Washington's gray wolf population recovering, warning issued for hikers

Gray wolves aren't new to Washington state, but wildlife experts are reporting promising findings in recovery efforts for the species. 

According to the Department of Fish and Wildlife (WDFW), the wolf population in Washington grew 20% in 2023.

The largest concentration of the species is mostly out east of the mountains, but experts say they're moving west-- and fast. But clusters have been spotted in the Tenaway forest area, around Cle Elum and Suncadia. 

There is also another cluster north of that, just east of Stevens Pass. 

Before the 1900s, wolves roamed through most of the state. However, they were hunted and killed so much so that there were none left in the state for decades. 

"We here in Washington are so lucky that we’ve seen 15 consecutive years of wolf population growth," said Julia Smith of the WDFW.

The population has grown so much in recent years that Smith said the state will consider downgrading gray wolves on the endangered species list. 

"Historically here in Washington, wolves were distributed statewide, with the exception of perhaps the Columbia Basin," Smith said. "And that’s actually where we expect them to recover to, with the exception of where we have cities places like Seattle and Olympia."

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Jason Knight with Alderleaf Wilderness College spent years tracking them in Idaho. He says all they need is a reliable food source: enough elk and deer to hunt.

"I would not be surprised to see wolves in western Washington and on the Olympic Peninsula any point in time in the next few years," Knight said. 

While most encounters with humans and wolves don't end up being dangerous, wildlife officials still warn to keep a lookout. 

Wildlife officials specifically are warning hikers with dog owners, particularly in the Enchantments area, North Cascades and Okanagon woods. It's important to keep your dog on a leash in case wolves are near. Having a noisy collar for your dog can also be helpful.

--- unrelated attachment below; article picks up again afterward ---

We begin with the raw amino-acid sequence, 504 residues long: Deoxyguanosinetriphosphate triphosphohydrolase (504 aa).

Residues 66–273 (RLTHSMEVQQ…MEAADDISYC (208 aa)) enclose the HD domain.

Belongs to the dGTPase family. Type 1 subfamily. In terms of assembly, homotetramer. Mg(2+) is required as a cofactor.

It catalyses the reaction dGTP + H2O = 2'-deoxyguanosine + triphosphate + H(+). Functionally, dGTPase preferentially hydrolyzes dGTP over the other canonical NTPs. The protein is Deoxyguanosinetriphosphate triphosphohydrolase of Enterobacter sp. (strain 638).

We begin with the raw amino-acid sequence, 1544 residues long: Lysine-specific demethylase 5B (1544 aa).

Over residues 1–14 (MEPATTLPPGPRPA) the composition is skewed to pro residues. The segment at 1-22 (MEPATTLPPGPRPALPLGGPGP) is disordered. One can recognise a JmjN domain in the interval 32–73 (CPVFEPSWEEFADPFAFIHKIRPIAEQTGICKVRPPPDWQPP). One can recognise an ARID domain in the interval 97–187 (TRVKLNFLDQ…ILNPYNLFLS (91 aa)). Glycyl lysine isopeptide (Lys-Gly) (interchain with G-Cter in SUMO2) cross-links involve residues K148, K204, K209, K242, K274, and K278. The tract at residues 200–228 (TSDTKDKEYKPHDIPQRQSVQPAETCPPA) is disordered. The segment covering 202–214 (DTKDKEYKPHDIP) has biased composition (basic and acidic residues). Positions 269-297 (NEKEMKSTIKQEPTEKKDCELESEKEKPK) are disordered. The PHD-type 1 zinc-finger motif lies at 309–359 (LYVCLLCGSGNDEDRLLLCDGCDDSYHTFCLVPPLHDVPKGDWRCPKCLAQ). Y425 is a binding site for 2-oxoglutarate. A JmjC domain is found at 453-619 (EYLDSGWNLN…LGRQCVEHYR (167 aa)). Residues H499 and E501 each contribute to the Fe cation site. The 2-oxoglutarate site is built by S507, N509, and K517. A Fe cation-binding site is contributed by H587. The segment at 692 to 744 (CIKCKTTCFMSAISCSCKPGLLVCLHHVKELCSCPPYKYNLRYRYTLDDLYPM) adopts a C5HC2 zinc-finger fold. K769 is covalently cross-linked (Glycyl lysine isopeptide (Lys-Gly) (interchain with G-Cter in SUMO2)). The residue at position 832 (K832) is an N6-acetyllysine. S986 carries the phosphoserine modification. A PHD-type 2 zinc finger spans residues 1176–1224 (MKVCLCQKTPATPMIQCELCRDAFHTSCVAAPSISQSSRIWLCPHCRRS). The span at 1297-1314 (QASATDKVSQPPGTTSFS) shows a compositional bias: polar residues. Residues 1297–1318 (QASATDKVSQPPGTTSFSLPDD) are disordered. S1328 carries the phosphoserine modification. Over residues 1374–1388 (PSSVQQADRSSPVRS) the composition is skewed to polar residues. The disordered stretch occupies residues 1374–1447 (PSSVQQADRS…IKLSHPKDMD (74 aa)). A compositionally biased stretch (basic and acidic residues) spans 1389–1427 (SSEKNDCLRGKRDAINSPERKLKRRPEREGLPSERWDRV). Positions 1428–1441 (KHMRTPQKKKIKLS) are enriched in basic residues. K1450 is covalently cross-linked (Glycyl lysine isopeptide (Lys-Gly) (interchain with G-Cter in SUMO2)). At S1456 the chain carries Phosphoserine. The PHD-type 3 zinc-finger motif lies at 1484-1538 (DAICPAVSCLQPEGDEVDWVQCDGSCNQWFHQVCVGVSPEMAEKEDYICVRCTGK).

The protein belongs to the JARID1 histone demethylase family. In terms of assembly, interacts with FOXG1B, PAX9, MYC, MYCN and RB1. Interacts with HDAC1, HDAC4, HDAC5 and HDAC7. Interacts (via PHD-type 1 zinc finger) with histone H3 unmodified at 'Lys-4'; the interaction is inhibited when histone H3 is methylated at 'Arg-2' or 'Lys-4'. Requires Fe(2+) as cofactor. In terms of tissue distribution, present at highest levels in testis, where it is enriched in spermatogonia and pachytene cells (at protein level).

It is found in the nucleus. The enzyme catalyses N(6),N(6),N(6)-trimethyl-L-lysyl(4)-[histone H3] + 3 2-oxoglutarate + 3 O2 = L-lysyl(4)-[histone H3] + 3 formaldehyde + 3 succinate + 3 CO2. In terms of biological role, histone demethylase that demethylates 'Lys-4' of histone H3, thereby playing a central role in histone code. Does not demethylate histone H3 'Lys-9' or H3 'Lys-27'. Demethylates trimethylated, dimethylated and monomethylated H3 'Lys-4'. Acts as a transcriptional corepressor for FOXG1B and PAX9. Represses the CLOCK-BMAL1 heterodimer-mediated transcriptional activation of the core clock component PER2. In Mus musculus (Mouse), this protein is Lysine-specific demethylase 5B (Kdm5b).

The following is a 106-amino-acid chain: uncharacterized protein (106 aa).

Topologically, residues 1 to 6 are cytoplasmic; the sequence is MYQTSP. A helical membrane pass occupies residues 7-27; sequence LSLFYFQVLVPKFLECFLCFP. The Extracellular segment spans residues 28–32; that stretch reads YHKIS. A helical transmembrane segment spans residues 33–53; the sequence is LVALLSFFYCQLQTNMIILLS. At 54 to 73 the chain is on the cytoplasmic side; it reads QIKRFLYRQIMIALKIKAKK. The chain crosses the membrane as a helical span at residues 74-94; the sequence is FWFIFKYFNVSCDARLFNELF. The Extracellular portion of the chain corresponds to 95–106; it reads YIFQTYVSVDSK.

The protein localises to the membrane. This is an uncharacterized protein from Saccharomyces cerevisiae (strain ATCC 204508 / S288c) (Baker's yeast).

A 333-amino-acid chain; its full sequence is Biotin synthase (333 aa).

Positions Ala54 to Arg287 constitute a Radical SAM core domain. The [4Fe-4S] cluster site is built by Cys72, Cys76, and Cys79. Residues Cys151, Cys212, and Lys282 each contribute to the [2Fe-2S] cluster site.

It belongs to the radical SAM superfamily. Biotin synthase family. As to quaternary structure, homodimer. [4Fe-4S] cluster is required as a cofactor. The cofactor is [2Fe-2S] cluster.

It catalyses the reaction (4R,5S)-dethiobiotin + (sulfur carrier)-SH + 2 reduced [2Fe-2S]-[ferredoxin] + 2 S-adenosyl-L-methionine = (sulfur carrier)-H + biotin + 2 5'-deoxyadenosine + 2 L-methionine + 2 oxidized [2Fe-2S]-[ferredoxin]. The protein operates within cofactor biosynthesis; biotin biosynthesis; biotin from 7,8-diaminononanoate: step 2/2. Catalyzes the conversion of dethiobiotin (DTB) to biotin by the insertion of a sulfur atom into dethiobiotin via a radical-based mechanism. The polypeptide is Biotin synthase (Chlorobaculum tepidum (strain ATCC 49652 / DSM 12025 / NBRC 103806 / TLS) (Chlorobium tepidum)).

"If a dog is about to encounter a wolf, the dog should be brought to heel at the owner’s side as quickly as possible and leashed.  Standing between the dog and the wolf often ends the encounter. To avoid risk of injury to yourself, do not attempt to break up a physical fight between a wolf and a dog except by using bear spray or a powerful hose from a safe distance," Western Wildlife Outreach says.

"If wolf wants you to leave, they may come and show themselves to you on a trail – they might do what’s called a bark howl."

If you do encounter a wolf on a trail, Western Wildlife Outreach recommends you do the following: 

  • Stand tall and make themselves look larger.
  • Calmly but slowly back away and maintain eye contact.
  • If the wolf does not run away immediately, continue making yourself large, keeping eye contact, and backing away.
  • Do not turn your back on the wolf or run away.
  • If the wolf does not retreat and is acting aggressive by holding its tail high, raising its hackles, barking or howling, you should yell and throw things at it while continuing to back away. If it attacks, fight back aggressively to show you are too dangerous to attack.

However, it is important to note that there are only a couple hundred wolves in Washington, so the chance of encountering one is slim. Wildlife officials remind campers and hikers also be on the lookout for bears and cougars, whose combined population is in the thousands. 


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